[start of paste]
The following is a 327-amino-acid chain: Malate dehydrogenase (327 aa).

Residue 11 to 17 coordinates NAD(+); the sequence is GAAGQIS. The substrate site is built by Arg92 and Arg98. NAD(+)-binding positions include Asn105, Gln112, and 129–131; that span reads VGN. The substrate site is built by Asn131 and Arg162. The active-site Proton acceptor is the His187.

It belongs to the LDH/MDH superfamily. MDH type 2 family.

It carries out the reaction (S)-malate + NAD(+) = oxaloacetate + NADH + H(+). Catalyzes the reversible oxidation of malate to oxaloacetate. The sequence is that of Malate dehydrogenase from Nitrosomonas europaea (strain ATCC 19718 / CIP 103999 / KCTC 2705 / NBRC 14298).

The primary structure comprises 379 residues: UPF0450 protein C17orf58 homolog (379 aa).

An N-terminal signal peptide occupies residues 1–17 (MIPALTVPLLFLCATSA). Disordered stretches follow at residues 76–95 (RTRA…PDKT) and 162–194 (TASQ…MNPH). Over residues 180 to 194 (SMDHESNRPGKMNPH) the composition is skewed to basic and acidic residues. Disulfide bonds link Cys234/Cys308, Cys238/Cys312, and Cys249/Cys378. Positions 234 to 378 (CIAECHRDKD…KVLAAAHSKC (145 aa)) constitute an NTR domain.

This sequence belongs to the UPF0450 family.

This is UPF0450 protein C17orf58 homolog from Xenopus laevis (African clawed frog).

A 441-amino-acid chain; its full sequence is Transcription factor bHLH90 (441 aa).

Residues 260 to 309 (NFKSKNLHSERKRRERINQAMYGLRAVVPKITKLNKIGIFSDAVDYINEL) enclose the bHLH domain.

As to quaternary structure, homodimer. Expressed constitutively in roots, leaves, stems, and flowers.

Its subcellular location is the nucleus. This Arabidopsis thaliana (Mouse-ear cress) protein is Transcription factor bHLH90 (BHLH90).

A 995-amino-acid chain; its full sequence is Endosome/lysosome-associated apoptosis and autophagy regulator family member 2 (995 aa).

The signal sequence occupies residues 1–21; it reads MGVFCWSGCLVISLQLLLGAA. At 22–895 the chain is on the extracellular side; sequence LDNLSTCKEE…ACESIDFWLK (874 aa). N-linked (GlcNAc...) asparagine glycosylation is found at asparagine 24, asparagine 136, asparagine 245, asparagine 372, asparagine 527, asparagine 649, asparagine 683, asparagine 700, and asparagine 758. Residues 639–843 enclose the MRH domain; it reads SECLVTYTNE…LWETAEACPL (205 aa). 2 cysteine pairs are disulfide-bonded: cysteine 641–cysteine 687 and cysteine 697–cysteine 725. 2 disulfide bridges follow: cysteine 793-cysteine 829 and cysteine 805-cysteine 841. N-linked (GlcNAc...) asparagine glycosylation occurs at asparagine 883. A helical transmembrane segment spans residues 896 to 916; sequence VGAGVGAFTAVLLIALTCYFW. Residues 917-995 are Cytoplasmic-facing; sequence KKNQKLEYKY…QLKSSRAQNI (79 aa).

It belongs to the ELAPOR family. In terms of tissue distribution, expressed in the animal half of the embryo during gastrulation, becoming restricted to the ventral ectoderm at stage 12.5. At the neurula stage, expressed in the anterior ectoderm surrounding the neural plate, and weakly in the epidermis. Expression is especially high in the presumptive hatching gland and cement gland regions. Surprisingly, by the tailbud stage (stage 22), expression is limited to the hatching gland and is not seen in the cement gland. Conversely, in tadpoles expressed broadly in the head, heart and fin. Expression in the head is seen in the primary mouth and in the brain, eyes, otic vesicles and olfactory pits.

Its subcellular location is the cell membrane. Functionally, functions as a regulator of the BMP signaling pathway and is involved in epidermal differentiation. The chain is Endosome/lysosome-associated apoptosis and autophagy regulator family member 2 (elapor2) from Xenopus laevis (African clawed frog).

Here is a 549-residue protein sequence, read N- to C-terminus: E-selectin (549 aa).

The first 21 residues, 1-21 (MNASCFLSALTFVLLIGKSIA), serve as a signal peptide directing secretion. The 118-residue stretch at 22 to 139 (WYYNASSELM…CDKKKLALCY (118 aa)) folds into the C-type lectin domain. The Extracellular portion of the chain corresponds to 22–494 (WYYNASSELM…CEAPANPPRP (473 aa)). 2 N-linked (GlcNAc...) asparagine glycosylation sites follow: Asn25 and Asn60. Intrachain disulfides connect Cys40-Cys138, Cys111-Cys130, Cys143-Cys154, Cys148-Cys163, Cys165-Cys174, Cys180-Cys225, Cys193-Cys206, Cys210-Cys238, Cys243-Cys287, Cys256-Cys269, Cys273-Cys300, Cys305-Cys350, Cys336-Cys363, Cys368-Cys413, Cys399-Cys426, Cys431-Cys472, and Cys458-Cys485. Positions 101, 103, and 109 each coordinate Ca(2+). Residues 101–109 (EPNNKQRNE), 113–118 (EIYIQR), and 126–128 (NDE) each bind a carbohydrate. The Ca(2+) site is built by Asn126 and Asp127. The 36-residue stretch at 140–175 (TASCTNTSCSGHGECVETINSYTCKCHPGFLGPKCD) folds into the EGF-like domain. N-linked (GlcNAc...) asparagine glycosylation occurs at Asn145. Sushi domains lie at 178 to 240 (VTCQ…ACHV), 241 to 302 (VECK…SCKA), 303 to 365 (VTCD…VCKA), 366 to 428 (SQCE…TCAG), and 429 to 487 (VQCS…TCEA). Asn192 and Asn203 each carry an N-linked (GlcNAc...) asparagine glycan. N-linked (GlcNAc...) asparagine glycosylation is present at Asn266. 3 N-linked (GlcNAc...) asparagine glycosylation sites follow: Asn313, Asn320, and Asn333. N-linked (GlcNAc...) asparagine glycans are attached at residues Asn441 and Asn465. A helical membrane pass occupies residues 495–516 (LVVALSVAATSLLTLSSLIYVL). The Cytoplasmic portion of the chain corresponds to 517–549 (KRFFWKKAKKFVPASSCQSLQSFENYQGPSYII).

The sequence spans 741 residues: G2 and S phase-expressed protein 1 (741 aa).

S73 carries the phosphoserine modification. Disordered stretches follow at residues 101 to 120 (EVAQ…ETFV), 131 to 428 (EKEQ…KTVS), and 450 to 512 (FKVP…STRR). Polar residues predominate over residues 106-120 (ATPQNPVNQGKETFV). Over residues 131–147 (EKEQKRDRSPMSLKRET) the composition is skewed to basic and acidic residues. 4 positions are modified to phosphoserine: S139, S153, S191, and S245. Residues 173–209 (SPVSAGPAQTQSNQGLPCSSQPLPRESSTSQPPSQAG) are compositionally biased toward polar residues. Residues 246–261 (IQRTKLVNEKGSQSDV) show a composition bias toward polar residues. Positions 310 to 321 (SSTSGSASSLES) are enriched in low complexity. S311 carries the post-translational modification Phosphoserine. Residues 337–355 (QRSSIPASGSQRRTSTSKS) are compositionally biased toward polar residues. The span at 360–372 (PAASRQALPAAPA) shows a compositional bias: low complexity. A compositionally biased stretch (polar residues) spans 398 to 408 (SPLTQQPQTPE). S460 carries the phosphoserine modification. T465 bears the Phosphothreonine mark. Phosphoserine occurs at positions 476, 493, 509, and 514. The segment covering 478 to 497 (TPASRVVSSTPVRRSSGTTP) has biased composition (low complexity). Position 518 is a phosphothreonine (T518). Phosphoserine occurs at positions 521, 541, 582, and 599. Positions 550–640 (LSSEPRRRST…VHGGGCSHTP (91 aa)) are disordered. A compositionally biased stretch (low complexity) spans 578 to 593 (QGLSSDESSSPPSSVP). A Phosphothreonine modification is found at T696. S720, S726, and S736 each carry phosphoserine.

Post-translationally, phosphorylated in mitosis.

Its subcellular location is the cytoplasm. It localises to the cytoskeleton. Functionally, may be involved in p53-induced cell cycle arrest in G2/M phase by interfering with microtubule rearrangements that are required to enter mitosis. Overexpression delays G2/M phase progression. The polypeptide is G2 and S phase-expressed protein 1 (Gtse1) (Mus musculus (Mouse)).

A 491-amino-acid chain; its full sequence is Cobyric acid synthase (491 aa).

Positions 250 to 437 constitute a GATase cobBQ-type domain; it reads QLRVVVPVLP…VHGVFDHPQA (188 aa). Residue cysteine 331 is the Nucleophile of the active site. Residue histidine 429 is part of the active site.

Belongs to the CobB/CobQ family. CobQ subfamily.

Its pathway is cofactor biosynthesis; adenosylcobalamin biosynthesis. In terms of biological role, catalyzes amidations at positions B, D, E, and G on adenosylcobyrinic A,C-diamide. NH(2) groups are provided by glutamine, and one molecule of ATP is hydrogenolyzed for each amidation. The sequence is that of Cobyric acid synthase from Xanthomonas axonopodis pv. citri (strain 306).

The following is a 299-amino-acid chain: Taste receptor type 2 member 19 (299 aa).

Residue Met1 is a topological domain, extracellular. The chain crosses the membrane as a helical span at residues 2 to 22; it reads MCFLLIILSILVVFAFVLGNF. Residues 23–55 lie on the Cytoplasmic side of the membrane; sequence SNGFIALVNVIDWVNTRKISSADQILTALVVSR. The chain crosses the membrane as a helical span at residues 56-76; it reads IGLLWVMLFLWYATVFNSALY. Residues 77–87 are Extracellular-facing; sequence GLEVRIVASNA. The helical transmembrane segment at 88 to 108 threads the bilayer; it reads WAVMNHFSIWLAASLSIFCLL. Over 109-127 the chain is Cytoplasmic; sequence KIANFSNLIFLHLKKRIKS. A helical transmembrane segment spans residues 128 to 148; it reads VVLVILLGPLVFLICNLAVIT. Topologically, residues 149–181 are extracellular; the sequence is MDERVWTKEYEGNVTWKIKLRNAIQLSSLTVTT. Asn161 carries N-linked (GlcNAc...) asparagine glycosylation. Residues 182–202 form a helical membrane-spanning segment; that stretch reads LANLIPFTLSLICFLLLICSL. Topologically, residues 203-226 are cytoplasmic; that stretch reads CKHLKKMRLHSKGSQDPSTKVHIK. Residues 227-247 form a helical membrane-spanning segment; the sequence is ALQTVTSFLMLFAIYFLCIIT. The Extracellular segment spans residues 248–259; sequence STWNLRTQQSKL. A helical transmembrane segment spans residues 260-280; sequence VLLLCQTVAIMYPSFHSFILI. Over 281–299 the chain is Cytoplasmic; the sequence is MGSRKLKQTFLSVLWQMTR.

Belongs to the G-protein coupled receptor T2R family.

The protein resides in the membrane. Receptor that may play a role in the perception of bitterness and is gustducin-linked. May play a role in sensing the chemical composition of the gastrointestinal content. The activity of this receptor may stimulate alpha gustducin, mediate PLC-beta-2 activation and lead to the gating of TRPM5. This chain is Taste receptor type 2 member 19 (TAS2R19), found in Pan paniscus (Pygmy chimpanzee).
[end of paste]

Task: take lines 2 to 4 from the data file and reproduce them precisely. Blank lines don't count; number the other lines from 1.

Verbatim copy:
Residue 11 to 17 coordinates NAD(+); the sequence is GAAGQIS. The substrate site is built by Arg92 and Arg98. NAD(+)-binding positions include Asn105, Gln112, and 129–131; that span reads VGN. The substrate site is built by Asn131 and Arg162. The active-site Proton acceptor is the His187.

It belongs to the LDH/MDH superfamily. MDH type 2 family.

It carries out the reaction (S)-malate + NAD(+) = oxaloacetate + NADH + H(+). Catalyzes the reversible oxidation of malate to oxaloacetate. The sequence is that of Malate dehydrogenase from Nitrosomonas europaea (strain ATCC 19718 / CIP 103999 / KCTC 2705 / NBRC 14298).